Quick Overview of the Rufiji River in Tanzania

Quick Overview of the Rufiji River in Tanzania

·         Location Tanzania
·         Primary Source The Great Ruaha River – Tanzania
·         Secondary Source The Kilombero River – Tanzania
·         Third Source The Luwegu River -Tanzania
·         Mouth Indian Ocean
·         Coordinates 7°46′26″S 39°21′50″E

7°46′26″S 39°21′50″E

·         Basin Size 177,429 sq km

The joining of the Luwegu and Kilombero rivers formed the Rufiji River. It lies wholly within Tanzania and runs for about 600 km. The river’s source is in the southwest of Tanzania, while its mouth is situated across the Mafia Channel on the opposite of Mafia Island in the Indian Ocean. The main branch of the Rufiji River is the Great Ruaha River which can be navigated for about 100 km.

The Rufiji River is about 200 km from Dar es Salaam to the south, and its mouth contains eastern Africa’s greatest mangrove forest.

SMS Königsberg anchored at the Dar es salaam port during colonial times
SMS Königsberg anchored at the Dar es salaam port during colonial times

History of the Rufiji River

The Periplus of the Erythraean Sea describes a branch of olden sea paths in the 1st century CE that led to East Africa’s coast. These routes are referred to as “Azania” by Romans and Greeks and likely the Chinese in the 3rd century. These paths stretched as far as Rhapta (the known port to the Romans), which was likely situated in the mouth of the modern-day Tanzanian Rufiji River.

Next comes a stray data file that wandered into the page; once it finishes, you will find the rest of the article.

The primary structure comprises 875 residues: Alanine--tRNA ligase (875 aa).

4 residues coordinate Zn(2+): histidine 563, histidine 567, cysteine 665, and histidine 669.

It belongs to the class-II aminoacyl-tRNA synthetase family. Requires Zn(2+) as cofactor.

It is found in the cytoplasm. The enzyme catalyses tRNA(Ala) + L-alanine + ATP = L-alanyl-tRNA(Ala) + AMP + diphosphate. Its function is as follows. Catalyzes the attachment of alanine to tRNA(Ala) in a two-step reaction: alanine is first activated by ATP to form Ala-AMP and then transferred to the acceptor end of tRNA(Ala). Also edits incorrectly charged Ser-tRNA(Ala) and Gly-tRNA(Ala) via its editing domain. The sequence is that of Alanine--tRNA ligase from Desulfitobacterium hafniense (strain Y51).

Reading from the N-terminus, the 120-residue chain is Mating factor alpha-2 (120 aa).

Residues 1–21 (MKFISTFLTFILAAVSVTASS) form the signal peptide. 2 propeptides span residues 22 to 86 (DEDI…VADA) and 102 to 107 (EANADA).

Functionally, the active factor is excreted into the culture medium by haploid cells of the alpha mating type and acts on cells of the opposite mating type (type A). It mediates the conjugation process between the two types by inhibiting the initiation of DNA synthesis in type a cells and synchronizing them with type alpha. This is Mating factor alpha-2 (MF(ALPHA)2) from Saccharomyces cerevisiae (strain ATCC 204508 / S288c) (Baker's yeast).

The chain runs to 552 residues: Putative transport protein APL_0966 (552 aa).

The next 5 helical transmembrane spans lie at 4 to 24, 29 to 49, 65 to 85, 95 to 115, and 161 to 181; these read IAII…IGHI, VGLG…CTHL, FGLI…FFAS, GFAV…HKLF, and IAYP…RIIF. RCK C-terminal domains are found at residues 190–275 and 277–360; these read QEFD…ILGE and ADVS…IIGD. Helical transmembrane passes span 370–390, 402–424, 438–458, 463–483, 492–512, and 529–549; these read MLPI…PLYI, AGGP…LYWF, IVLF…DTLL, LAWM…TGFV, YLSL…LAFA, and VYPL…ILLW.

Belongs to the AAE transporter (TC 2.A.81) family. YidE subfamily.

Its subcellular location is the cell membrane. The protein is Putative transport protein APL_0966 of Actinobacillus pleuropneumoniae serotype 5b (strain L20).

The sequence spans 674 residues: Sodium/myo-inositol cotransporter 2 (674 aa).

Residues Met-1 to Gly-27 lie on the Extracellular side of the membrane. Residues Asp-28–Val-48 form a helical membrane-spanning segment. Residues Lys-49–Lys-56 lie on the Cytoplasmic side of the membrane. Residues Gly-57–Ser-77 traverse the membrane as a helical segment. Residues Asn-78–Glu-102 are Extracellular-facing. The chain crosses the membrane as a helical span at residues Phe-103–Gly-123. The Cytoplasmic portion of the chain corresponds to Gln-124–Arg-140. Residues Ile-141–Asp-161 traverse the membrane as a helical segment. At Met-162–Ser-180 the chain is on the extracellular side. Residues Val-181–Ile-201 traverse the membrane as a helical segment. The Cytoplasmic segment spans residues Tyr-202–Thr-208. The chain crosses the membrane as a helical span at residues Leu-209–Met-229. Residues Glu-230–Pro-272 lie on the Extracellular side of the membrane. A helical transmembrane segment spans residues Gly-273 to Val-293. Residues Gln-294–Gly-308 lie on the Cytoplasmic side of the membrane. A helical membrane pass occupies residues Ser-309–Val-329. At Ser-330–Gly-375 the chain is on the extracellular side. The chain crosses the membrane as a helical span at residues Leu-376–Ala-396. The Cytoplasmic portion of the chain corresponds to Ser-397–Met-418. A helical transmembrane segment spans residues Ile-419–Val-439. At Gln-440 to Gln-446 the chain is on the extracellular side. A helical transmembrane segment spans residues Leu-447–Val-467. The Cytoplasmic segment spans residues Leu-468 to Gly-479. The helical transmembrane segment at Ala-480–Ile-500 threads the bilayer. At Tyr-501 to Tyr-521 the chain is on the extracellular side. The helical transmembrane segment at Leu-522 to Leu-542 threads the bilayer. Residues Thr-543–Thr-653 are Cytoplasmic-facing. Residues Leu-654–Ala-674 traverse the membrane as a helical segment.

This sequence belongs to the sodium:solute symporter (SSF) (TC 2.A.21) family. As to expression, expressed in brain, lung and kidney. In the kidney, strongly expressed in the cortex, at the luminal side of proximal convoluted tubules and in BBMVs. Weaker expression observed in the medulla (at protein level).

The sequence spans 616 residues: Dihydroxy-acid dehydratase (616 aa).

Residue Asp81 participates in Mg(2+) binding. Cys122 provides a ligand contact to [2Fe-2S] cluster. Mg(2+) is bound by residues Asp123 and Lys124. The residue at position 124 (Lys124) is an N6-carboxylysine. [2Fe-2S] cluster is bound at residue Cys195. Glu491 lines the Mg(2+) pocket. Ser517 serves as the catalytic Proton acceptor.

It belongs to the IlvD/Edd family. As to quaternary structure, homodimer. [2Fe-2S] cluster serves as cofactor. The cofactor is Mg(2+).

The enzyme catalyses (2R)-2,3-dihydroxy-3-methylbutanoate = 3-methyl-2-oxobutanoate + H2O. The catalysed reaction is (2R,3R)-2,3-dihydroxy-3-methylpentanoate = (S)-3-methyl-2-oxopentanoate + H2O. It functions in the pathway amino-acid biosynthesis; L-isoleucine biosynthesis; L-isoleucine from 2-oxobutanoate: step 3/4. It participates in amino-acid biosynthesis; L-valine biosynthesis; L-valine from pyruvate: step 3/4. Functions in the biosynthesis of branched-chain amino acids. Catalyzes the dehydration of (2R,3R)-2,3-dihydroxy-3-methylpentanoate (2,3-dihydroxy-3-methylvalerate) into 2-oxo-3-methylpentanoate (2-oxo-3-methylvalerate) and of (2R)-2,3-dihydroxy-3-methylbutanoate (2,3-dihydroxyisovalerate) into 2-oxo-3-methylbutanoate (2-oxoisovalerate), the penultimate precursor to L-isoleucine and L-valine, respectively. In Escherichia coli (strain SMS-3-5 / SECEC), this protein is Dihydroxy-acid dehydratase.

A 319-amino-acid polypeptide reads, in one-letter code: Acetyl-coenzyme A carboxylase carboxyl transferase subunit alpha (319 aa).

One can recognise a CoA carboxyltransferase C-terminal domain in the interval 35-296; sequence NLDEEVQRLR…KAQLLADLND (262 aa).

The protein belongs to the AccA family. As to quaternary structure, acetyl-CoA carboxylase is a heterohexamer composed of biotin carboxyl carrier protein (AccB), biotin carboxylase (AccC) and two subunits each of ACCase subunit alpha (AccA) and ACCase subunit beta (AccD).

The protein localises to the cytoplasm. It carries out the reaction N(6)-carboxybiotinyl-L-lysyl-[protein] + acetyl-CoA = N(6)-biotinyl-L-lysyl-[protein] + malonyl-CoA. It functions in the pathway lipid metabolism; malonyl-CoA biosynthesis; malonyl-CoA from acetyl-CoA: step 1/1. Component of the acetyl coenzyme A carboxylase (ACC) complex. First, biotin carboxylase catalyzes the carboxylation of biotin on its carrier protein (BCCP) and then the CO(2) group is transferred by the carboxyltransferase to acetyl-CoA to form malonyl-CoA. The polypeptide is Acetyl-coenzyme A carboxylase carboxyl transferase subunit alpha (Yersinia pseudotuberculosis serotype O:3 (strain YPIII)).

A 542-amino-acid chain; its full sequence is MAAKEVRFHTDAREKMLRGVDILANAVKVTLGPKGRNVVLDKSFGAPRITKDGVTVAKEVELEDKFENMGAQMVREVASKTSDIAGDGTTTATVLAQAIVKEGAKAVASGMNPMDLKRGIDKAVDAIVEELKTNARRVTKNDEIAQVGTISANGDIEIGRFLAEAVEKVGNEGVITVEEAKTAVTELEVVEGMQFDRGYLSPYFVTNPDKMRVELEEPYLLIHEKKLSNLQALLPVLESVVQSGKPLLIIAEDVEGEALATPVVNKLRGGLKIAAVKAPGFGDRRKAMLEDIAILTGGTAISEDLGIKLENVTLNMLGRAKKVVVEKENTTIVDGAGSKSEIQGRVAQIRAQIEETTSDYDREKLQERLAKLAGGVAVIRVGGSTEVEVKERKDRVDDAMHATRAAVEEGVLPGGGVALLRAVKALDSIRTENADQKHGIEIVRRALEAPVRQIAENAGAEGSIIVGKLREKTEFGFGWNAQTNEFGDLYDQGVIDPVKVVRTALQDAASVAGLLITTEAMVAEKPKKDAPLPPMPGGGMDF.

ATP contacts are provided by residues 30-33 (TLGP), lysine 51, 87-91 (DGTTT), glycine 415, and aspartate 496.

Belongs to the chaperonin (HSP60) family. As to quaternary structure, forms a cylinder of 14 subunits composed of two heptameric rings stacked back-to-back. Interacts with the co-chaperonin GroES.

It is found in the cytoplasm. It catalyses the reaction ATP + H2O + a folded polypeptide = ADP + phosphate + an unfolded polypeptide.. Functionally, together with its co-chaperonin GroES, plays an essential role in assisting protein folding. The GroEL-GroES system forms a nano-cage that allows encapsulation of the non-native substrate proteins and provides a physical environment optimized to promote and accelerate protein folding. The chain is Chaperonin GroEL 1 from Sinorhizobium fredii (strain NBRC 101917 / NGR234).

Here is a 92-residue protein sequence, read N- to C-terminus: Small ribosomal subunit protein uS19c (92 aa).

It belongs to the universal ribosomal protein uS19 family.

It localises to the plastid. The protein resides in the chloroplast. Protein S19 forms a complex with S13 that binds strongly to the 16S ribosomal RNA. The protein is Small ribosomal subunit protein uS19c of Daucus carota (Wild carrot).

Between October 1914 and July 1915, the Rufiji river mouth was an extended naval operation scene while World War I took place. The Royal Navy used this as an attempt to neutralize and then destroy the German Konigsberg cruiser. They later succeeded.

Rufiji River Basin

The Rufiji River’s drainage basin is 177,429 sq km.

The Rufiji River Drainage Area
River Area
km2
Area Run-off
Great Ruaha 83,970 47% 15%
Kilombero 39,990 23% 62%
Luwegu 26,300 15% 18%
Rufiji (lower river) 27,160 15% 5%
Total 177,429 100% 100%

Hydroelectric Project

John Magufuli, the former Tanzanian president, approved a plan to build a controversial hydroelectric power dam and station. This construction was approved to take place on the Rufiji river at Stiegler Gorge.

It is estimated that this station at the Rufiji river will produce 2,100 megawatts of electricity. This number is three times more than what the country’s existing hydropower capacity is.

The dam’s construction began on the 26th of July 2019 and should be completed by 2022.

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